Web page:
Scientific Studies Say THIS Is the Best Time to Sleep
We know that we’re supposed to get eight hours of sleep every single night. But the real question is which eight hours.
As in, when should we be sliding under the covers and settling into dreamland and when should we be waking up? Technically, we could get eight hours of sleep in the middle of the day, but for most people that simply isn’t the healthiest or most efficient way of structuring their day.
So when is the optimum time to go to bed?
There are two ways to look at it. One is to work out when you need to get up and reverse engineer it that way. Think about it, if you have to be out of bed every morning at 6AM, then you know exactly when you need to be in bed. You probably need to be in bed by 9:40PM, winding down, so that you can drift into sleep by ten. (When we say winding down we mean reading a book or closing your eyes, not scrolling through Instagram and Facebook.) That way, you will have had your eight hours of sleep by six the following morning. And it is easily adjusted to whatever waking time you’re working with.
But there’s another way of calculating when you need to go to sleep. A new website called Sleep Calculator suggests that instead of thinking in terms of hours, you need to think in terms of cycles.
Basically, everyone sleeps in units of cycles that all take about 90 minutes in total. During those cycles, your body moves through each stage and beings to heal, strengthen and refresh your mind, body and cells throughout the evening. Stage one is light sleep, moving incrementally through each stage until you get to stage four. This is the part of sleep that is hardest to wake from, and if you rouse from a stage four sleep you’re likely to feel groggy and unfocused. Stage five is when you do most of your REM dreaming. Over the course of an evening, you’re going to move through five or six cycles, and it takes about 14 minutes to fall asleep when you’re truly tired.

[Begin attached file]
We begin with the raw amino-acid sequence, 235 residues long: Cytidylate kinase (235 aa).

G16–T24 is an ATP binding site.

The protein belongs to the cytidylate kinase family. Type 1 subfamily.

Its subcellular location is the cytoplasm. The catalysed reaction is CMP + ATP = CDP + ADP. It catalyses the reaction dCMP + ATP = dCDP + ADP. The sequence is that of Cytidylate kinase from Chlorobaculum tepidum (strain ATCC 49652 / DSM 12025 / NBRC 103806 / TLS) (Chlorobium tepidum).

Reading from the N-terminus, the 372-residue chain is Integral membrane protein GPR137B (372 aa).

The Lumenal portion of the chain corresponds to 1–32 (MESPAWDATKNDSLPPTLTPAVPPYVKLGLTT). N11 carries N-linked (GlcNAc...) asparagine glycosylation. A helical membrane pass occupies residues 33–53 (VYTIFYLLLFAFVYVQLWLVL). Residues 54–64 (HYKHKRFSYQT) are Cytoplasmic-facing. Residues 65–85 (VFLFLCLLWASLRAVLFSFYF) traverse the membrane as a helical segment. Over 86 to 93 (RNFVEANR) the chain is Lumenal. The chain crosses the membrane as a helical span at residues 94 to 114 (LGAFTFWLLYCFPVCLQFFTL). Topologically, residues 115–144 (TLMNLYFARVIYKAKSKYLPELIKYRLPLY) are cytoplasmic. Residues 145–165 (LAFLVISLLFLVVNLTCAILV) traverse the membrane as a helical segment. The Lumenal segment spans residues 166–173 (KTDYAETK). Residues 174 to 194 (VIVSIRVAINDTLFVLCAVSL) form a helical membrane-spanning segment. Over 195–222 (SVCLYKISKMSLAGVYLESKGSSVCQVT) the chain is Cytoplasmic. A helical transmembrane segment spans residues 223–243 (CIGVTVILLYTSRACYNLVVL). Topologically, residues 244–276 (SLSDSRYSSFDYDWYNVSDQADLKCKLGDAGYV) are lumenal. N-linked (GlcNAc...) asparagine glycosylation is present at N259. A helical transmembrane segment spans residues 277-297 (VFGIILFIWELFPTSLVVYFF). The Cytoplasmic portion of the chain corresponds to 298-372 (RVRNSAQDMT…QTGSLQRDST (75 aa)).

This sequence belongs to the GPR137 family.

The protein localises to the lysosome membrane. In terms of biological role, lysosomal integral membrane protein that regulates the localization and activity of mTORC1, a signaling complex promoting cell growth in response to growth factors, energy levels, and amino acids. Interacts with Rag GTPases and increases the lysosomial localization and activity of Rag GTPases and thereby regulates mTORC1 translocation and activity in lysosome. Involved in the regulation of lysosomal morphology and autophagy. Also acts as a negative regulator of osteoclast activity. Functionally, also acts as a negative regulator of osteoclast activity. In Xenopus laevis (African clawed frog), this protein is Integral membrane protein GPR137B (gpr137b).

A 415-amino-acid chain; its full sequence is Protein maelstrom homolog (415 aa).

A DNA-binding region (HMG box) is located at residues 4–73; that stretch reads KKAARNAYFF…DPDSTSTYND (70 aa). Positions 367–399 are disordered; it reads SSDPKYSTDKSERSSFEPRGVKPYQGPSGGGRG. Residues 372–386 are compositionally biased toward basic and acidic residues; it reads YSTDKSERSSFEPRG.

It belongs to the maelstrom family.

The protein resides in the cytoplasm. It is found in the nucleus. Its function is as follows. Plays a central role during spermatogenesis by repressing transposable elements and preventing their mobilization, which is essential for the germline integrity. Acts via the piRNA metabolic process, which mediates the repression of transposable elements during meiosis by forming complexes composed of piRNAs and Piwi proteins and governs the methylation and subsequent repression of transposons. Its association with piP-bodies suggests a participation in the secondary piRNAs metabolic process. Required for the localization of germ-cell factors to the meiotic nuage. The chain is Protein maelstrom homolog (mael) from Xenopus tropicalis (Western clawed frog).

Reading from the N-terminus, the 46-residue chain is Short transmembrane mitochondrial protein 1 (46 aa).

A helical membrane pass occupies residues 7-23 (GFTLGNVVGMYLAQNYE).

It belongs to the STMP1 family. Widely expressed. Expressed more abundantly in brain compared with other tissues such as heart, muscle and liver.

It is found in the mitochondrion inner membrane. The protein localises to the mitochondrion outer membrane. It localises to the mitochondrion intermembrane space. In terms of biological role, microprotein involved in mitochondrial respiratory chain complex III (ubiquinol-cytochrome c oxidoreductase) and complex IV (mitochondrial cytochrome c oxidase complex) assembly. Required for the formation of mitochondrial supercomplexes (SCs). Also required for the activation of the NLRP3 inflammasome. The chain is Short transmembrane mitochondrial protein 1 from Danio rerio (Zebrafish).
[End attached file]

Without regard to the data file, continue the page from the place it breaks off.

In order to feel fully rested, you need to wake up in between sleep cycles rather than in the middle of them. That means that you’ll feel less tired if you finish three sleep cycles (and only have four and a half hours of sleep for example) than if you woke up in the middle of your fourth sleep cycle and disrupted the REM routine.
Using that logic, the Sleep Calculator has a handy way of working out when you should go to bed. All you need to do is input when you need to wake up the next morning and the website will crunch the numbers and return optimum timings of when to go to sleep
For example, let’s go with that 6AM wake up call. You would think you need to go to bed at 10PM, right? Sleep Calculator has other ideas. Your options are 8:46PM for the most time in bed, 10:16PM to be well rested, 11:46PM at a pinch and there’s even the option of 1:16AM if you’re having a night out.
All of these options could give you the rest that you need, and will allow you to wake up in the breaks between sleep cycles rather than in the middle of them.
Are there any other options though? Some studies have found that the later you go to bed, the more “negative” thoughts you are likely to have. (Gives a whole new meaning to ‘morning’ vs ‘night owl’ people, doesn’t it?) Another study confirmed that your bedtime could have a link to your mental health, and the more sleep you get the less depressed and anxious you will feel.
Like with any routine, the key is picking a bedtime and sticking to it. If you have an irregular routine or, worse, no routine at all, you’re likely to see your concentration, focus and performance suffer.
But if you have a set bedtime and waking hour, and you stick to it, you will reap the rewards. You’re likely to have better sleep, be more alert and concentrated the following day, have more confidence and less anxiety, and will feel healthier, too.
Use the calculator, consult the studies or count backwards from your waking time the old fashioned way. The most important thing is to pick a bedtime and stick to it. You’ll thank us later.
Keen to learn more about sleep? Here are the 7 biggest misconceptions about sleep.